Q: Why is it important to train at the lactic threshold, if you want to improve your 5K time?

A: The shortest possible answer is: Many coaches and athletes (including myself, as an athlete and as a coach) have found out that it works for almost everyone. Improving the lactic threshold (LT) leads to improvements in almost all events from 3000m to marathon.

This is also backed by science: Many scientific studies confirm that the level of an individual’s lactic threshold is an important, or probably the most important, indicator of his/her performance in many endurance events. In other words; improving your LT, helps you to run faster, also at paces that are faster or slower than your threshold. All top athletes in endurance sports have an extremely well developed LT.

What is the lactic threshold? During running, and actually also when we do nothing, our body produces a bit of lactic acid. This is removed from the muscles and used by the liver, heart and kidneys as a metabolic fuel. When we start to run faster, our muscles produce a bit more lactic acid, which is also removed again. At some point, there is no balance anymore; we start to produce more lactic acid than we can remove. At that point, the amount of lactic acid in our muscles accumulates and we start to feel increased tiredness. The point where lactic acid production and removal are at its peak but still in balance, is called the lactic threshold. At LT pace, we can continue running for about 30 minutes (in training) or 60 minutes (in a race).

Research and practice has found out that it’s relatively easy to increase our LT. It’s for instance much harder to improve your speed. It’s also hard to improve your maximum oxygen consumption. But with the right approach (and some talent), runners can continue to improve their LT for a long time.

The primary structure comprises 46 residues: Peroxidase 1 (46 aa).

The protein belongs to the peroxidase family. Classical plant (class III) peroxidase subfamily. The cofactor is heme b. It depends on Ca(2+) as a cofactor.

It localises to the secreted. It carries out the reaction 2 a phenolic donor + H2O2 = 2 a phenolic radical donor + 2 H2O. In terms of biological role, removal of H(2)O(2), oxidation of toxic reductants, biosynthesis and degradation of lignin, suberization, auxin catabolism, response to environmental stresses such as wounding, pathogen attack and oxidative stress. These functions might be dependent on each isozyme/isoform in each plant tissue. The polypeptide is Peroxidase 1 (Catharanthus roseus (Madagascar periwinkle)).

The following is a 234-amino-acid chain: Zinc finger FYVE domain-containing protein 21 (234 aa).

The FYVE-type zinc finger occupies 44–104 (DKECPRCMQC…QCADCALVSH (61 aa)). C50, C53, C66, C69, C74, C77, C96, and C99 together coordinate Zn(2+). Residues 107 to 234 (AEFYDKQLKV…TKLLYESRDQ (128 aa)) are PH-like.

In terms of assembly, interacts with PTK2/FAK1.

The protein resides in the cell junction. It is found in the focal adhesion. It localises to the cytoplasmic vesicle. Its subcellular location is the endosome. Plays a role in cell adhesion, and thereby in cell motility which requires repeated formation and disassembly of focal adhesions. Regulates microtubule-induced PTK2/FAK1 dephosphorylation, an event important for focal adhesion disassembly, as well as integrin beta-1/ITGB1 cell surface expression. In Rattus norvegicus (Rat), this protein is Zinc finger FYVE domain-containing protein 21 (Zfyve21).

You could argue; if I want to run faster on a 5K, why not do all my training at 5K race pace? But the reality shows that this does not work, because you will quickly reach a ceiling, after which you won’t improve anymore. Coaches then say; his/her base is not strong enough. What they mean is that the athlete has to first start working on his endurance base by doing quality endurance training (like at LT pace).


Author Coach Hugo pacing Gladys Chesir in Iten

A practical example:

Let’s say an athlete’s 5K time is 15.00 and their 10K time is 31.40 while their LT is at 3.20/K (5.22/M). If he manages to increase the speed at LT to 3.15/K (5.15/M), then we will see that the 10K time will automatically also improve, probably from 31.40 to about 31.00 and at the same time his 5K time will improve to 14.45 or so. If he then starts adding the specific 5K training, he can go to 14.30.

If, instead, he would focus on 5K race pace only, he would probably see a quick but small improvement. Maybe from 15.00 to 14.45 and then from there he would not improve any further, because his aerobic system becomes the limiting factor.

The same is of course then true for runners at slower paces as well.

All distance events depend a lot on the aerobic system and if all other factors are the same (speed, strength, speed endurance) but the aerobic system is getting stronger, then we improve. An event like the 5k is 95-99% an aerobic event, meaning that we need only a very small portion of our lactic or anaerobic system to contribute. Since the aerobic system is so extremely important for the 5000m, it only makes sense to make that aerobic system as strong as possible.